I have developed both particle-in-cell and plasma fluid codes for the simulation of electric discharges (non-thermal plasmas), see projects. I'm also active in the development of MPI-AMRVAC, a framework for (magneto)hydrodynamics simulations. From a computational point of view, my work has focused on topics such as:

- Adaptive mesh refinement (AMR)
- Parallelization (using MPI and/or OpenMP)
- Fast elliptic solvers (multigrid)
- Adaptive control of particle weights

Since the end of 2018 I'm involved in two projects on machine learning for space physics applications, namely AIDA and ESCAPE, together with Enrico Camporeale.

This is an incomplete list of topics that I'd like to investigate. If you are interested in collaborating or doing a student project, feel free to get in touch (see contact).

- Adding support for internal boundary conditions in a geometric multigrid solver.
- Finding the fastest possible direct sparse method for solving the coarse grid equations in a geometric multigrid method.
- Enabling efficient visualization of octree AMR data in Visit or Paraview.
- Coupling stiff chemistry to simulations with AMR (adaptive mesh refinement), where the chemistry can be evaluated at coarser resolution and perhaps partially implicitly.
- Performing large scale 3D simulations of sprite formation
- Coupling particle and fluid models in energy space, for the study of runaway electron production in electric discharges.
- More robustly solving plasma fluid equations in discharge models using explicit time integration.
- Investigating the so-called “stability field” of streamer discharges through computations, with the goal of predicting how this field depends on the gas.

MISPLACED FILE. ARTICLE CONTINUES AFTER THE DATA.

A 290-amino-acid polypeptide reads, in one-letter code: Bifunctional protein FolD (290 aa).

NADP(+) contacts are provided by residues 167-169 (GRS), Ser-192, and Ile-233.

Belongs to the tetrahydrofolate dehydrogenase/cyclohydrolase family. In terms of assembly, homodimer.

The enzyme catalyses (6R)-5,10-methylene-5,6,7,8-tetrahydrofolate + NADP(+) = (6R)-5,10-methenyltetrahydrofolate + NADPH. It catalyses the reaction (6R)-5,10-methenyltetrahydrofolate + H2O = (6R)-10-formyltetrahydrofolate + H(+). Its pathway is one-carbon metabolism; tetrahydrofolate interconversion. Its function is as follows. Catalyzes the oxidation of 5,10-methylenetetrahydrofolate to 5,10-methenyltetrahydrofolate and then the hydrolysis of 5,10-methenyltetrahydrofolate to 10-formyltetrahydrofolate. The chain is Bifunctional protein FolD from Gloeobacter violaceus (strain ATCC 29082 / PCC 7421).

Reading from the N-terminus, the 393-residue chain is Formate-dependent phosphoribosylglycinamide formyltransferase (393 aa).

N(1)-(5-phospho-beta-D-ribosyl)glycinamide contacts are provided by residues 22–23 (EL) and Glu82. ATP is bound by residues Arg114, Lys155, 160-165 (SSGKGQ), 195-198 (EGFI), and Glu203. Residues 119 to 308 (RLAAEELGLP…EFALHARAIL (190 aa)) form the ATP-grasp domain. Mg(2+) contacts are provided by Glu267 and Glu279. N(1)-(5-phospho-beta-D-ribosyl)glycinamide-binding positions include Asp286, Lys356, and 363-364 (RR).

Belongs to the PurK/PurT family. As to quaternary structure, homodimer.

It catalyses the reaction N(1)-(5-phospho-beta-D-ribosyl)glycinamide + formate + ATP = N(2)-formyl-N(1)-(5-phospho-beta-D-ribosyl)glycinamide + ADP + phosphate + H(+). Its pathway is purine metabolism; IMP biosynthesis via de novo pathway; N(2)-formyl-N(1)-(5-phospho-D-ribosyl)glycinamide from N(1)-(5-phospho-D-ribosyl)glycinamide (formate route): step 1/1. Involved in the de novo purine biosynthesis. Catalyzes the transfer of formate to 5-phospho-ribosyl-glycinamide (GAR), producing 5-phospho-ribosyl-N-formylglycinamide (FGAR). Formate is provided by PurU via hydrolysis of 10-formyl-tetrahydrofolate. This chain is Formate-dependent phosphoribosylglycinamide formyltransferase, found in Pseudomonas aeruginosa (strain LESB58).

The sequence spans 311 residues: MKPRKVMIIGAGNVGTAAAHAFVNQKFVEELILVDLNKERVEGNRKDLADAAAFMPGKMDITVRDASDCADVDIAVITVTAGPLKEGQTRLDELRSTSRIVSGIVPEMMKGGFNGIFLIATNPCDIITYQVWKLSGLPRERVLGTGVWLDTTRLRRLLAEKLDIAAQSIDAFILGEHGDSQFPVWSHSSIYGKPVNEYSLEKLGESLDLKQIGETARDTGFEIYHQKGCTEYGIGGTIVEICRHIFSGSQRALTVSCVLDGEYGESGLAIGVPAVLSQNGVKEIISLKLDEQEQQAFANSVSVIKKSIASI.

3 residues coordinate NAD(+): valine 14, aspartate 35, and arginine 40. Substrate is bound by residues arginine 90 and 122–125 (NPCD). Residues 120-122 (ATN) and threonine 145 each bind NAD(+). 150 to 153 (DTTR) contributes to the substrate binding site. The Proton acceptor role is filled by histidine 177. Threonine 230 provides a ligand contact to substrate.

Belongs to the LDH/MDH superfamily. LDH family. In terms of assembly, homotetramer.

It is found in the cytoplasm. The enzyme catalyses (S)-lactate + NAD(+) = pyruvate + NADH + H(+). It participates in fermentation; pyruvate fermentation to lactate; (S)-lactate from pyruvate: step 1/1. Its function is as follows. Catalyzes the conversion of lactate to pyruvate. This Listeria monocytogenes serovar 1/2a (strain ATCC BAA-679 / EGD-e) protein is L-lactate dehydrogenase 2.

- Investigating what happens when discharges are 'long' compared to the time scale for electron attachment.
- Making a tool to estimate discharge inception probability and jitter from an electrostatic potential (
*currently in progress with Shahriar Mirpour and Andy Martinez*). - Compare particle-in-cell and plasma fluid models for 2D and 3D simulations of streamer discharges.

I finished my PhD thesis in November 2015. The work was done in
the Multiscale Dynamics^{1)} group at
CWI, under the supervision of Ute Ebert.

After finishing secondary school in 2005, there were three topics that I wanted to study:

- How a (human) brain works
- How a computer works
- How nature works

Thus far, I have mostly been busy with the latter two questions, with my primary research interests being computational science and computational physics. I like to study systems that have some intrinsic complexity, not coming from boundary conditions or input data.

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